In the 1960s a beacon of West Coast jazz became a destination for hardbop and soul-jazz acts.
Slave spirituals were often improvisations upon older hymns that became entirely new songs, and in some ways they foreshadow the birth of American jazz.
More jazz with a Western theme, this time from Grant Green, Dexter Gordon, Ornette Coleman, and others.
Sonny Clark was a young pianist with an already-impressive jazz legacy when he began a year-long string of classic hardbop recordings that ended with his death.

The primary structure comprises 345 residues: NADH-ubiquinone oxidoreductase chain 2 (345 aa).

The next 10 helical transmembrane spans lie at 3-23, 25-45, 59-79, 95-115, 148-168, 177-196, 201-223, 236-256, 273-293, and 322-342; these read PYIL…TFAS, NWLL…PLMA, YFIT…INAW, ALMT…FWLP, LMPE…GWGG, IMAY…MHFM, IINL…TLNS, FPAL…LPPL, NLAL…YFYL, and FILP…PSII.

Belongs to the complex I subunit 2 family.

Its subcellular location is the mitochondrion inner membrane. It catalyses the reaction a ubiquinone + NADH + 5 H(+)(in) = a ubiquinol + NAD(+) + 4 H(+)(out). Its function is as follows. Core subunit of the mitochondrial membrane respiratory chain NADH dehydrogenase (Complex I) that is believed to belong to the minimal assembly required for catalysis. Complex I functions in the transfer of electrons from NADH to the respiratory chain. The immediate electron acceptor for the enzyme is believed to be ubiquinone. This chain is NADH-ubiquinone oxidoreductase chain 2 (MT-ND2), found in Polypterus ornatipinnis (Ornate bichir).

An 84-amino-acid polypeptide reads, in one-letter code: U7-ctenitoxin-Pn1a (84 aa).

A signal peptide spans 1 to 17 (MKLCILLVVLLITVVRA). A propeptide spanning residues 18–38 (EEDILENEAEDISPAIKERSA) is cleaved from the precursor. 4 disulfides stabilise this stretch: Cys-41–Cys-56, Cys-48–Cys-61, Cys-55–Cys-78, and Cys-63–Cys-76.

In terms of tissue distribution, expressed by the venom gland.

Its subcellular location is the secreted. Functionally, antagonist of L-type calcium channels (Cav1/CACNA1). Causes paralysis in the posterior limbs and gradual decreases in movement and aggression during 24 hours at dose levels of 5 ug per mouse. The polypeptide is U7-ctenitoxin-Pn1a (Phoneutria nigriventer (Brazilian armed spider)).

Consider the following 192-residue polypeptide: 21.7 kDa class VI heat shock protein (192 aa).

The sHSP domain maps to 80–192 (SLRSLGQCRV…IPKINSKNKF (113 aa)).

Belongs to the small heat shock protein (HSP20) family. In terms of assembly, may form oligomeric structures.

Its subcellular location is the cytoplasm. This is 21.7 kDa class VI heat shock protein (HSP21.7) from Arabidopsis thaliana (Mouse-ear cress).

Duke Pearson was a pianist, composer, and arranger who helped craft the sound of many of the Blue Note label's classic mid-1960s releases.
Green's turn-of-the-decade recordings filtered the new sounds of the late 1960s through jazz guitar.
Mary Lou Williams, the pianist, arranger, and composer whose career in jazz traced a line all the way from the Kansas City scene of the late 1920s through the swing era, bop, the 1950s jazz expatriate community, and an academic job at Duke in the late 1970s, also helped to pioneer sacred jazz in…